Kindly suggest a filter strategy for "csv in csv" data


(Cprior) #1

Dear all,

I believe I have read all current filter docs, but still I'd like to get input from more knowledgeable folks: I want to parse with logstash curency counter information, structured like:

The input is a text file, shipped in via filebeat:
2016-12-22 18:59|wallet|USD:100:8,USD:200:4,USD:500:0,USD:1000:1,USD:2000:6,USD:5000:1,USD:10000:3
2016-12-22 18:59|piggybank|USD:100:47,USD:200:1,USD:500:0,USD:1000:8,USD:2000:15,USD:5000:0,USD:10000:1

My loglines may contain all ISO currency codes.
Depending on the currency there may be varying repetitions.

The output should enable me to generate stacked bar charts over time, either in Kibana or maybe even with Jupyter Notebooks utilizing matplotlib.

I will import my own data and maybe my wive's -- but I will have an identifier field to distinguish.

After reading the docs I am tempted to use a ruby filter.
Is that the best fitting strategy?

(I will be perfectly able to dabble with the code myself, but rather want an educated hint if that is the right direction.)


(Cprior) #2

I am not familiar with ruby, but as my data looks quite recursive I found sample code for recursive "split" at http://billpatrianakos.me/blog/2015/05/31/turn-a-string-into-a-hash-with-string-dot-to-hash-in-ruby/

line1 = 'EUR:500:1,EUR:1000:2,EUR:2000:3,EUR:5000:4,EUR:10000:5,EUR:20000:6,EUR:50000:7'
class String
  def to_hash(arr_sep=',', key_sep=':')
    array = self.split(arr_sep)
    currency = {}
    denomination = {}

    array.each do |e|
      key_value = e.split(key_sep)
      denomination[key_value[1]] = key_value[2]
      currency[key_value[0]] = denomination
    end

    return currency
  end
end
line1.to_hash

produces
=> {"EUR"=>{"500"=>"1", "1000"=>"2", "2000"=>"3", "5000"=>"4", "10000"=>"5", "20000"=>"6", "50000"=>"7"}}

Obviously that is a bit heavy to put it into each filters per message, and the 'denomination' array should maybe just become a tag or field.

But before I am tempted to write a filter plugin I'd still like to hear other opinions.


(Cprior) #3

It seems as if this codes does give me "grapheable" data:

if [loganstate] == "counters_total" {
    ruby{
        init => "
        "
        code => '
            array = event.get("counters_total").split(",")
            array.each do |e|
                key_value = e.split(":")
                event.set("currency", key_value[0])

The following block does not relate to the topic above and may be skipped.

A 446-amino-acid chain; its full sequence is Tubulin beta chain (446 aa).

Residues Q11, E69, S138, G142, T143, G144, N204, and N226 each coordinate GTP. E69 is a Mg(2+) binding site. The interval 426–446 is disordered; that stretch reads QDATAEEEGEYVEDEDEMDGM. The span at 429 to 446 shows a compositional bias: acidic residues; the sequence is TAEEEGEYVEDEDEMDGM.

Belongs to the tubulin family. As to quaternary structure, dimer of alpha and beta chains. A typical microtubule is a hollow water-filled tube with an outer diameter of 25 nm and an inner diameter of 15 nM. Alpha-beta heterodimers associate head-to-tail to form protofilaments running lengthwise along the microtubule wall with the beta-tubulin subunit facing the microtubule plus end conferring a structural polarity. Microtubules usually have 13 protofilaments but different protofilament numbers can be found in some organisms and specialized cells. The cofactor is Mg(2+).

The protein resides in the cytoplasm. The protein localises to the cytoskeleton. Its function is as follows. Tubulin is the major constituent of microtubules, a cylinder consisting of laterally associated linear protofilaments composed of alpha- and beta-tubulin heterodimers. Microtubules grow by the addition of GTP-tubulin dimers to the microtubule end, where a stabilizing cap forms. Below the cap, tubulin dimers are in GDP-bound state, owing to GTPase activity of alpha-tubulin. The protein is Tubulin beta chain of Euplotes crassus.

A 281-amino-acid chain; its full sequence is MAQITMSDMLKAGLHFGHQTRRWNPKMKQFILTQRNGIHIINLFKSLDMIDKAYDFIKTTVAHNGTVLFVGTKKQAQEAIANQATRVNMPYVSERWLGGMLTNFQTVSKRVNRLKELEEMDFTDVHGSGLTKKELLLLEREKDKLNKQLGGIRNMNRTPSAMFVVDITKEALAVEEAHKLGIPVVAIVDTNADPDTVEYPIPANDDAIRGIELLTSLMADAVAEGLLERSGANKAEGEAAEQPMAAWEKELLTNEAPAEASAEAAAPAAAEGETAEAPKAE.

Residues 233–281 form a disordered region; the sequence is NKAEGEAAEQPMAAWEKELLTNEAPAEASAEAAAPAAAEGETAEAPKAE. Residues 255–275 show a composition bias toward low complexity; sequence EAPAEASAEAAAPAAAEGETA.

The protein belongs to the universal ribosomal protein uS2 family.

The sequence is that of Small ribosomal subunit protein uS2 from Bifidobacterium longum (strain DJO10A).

event.set(key_value[0] + "_" + key_value[1], key_value[2].to_i)
            end
        '
    }
}

At least I could then select ~7 fields for a stacked bar graph. hooray


(João Duarte) #4

@cprior you approach is sane, I only suggest a slight tweak to the ruby code:

currency, value, quantity = e.split(":")
event.set("currency", currency)
event.set("#{currency}_#{value}", quantity.to_i)

(Cprior) #5

Ah, that is a much cleaner syntax indeed!

These # are http://ruby-doc.org/docs/ruby-doc-bundle/Manual/man-1.4/syntax.html#string I just learned -- good to know, concatting with + never feels right.

Many thanks for your opinion!

By the way, when I figured out to use .to_i I was mightily impressed that it ended up in "visualization" as a selectable filed in the drop down list because it turned into a number in elasticsearch.
(I deleted the index after each test, so I also got a fresh "manage index" on every test run.)

Another gotcha was the class variables with @@, explained in http://www.railstips.org/blog/archives/2006/11/18/class-and-instance-variables-in-ruby/
I use that in the init part to keep track if I am in a multi-currency logfile or not.


(Mark Walkom) #6

Why not just do two csv filters, then a kv?


(Cprior) #7

I skipped that filter because the smallest units are not pairs but a triple. https://github.com/logstash-plugins/logstash-filter-kv/blob/master/lib/logstash/filters/kv.rb#L350 returns that single value, it seemed to me, although a bit (for me) funky ruby goes on with this key, v1, v2, ... v6 above.


(system) #8

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